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The Truth About Bones- Memphis Pet Health

Posted 01.28.15 by Kim Swift

As veterinarians we get asked this question all the time: is it safe for my dog to chew on bones? Google this topic and you will find endless debates, examples, and opinions on the matter. What you ultimately decide is best for your pet is up to you, but we are hoping to give you a veterinarian’s perspective to help you understand the potential risks involved with this.

A lot of people argue that dogs are supposed to chew on bones. Some say it’s because it links them back to their wild nature, others that it can help keep their teeth clean. A lot use it as a form of entertainment for their pet. While some of these arguments are valid, the adverse effects of bones are also true.

The Medical Risks of bones:

  • Fractured teeth
  • Choking
  • Intestinal obstruction or perforation
  • Constipation
  • Diarrhea and rectal bleeding
  • Infections
  • Death

Sadly in the veterinary world we regularly see dogs that have gotten sick from eating a bone, presenting with various complaints of the above. Some it is very straightforward – medicine to help them feel better and we are fine. Others do better but only after a very costly emergency surgery. Sadly, others end up paying the ultimate cost for what was by all means a very good intent from the owner.

Why Does This Happen?

1. They are hard. What about cooked bones? Sadly they are no better. When a dog chews on a bone it puts a lot of pressure on the teeth. It is common for us to find a broken tooth simply from chewing on a bone. If the fracture is bad enough then the tooth has to be removed, otherwise it can allow infection to occur and can be very painful for your pet.

2. Splintering. Some bones are more notorious for doing this than others; however all bones are capable of splintering into small pieces. If a piece comes off that is very sharp it can cut their gums, irritate the lining of their GI tract, or even potentially poke through the intestines causing severe abdominal infection that can be very real and life-threatening.

3. Swallowing too big of a piece. This is probably the most common complication that we experience that warrants a visit to the veterinarian. The first thing to worry is if the bone gets stuck in the esophagus causing them to choke. This is always very serious and definitely scary. If the piece does make it to the stomach there is a chance that the stomach acids will digest it. If it doesn’t digest all the way, it will try to move its way through the intestines to go out. If the piece is too big it can get stuck in the intestines and cause a blockage. This is always considered an emergency and oftentimes means surgery for your veterinarian to retrieve the piece that is stuck.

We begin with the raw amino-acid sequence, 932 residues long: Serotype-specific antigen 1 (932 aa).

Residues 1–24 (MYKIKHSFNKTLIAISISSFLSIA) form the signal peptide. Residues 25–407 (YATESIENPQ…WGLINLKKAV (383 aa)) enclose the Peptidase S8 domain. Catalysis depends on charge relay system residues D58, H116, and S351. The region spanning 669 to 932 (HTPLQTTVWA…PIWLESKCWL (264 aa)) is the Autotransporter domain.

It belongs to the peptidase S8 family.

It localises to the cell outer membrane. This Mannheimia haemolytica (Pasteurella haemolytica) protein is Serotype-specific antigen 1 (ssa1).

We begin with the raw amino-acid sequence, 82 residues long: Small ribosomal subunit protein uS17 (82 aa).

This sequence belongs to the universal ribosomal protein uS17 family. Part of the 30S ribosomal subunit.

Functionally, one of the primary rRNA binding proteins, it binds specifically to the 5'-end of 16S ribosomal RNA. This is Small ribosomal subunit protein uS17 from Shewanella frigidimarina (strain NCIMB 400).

dog bones

Signs of this include vomiting, lethargy, inappetance, and sometimes diarrhea. If your pet is expressing any of these signs, especially if they have recently eaten a bone, please get them to your veterinarian.

Types of Bones

There are hundreds of types of bones out there. Some are considered safer than others; however, we have seen almost all types cause an issue for dogs at one point or another. Therefore, whenever you are giving something to your dog be it a bone, a toy, etc. always supervise them with it before ever leaving them alone. If you notice they tend to be the kind to try to bite off a big piece and swallow it, they may not be allowed to have them at all. If they simply chew on it some and treat it responsibly they may be fine to have it. If you aren’t sure err on the side of caution and don’t leave them unsupervised. The size of the bone also doesn’t always indicate if it will be safe or not.

Bones known to cause problems: chicken bones, knuckle bones, bully stick, rib bones, ham bones, hock bones.

Bones that are typically okay: nylabones, pig ears, rawhides*

*A special note on rawhides: these tend to be very dog dependent. Most dogs do just fine with them. Again always supervise them with these particular treats. They can come off in big chunks which can cause a problem. If you have a dog that like to devour things, rawhides may not be a good option for them.

Have a Conversation with Your Veterinarian

Overall any bone can be dangerous. If you want one that is 100% safe, you will not find one. There is always a risk involved. If you don’t want to risk anything, it is better not to give you dogs bones altogether. Please call your veterinarian if you have any additional questions or wish to discuss this further. There are a lot of toys out there that can be used as an alternative form of entertainment for your pet that are much safer.


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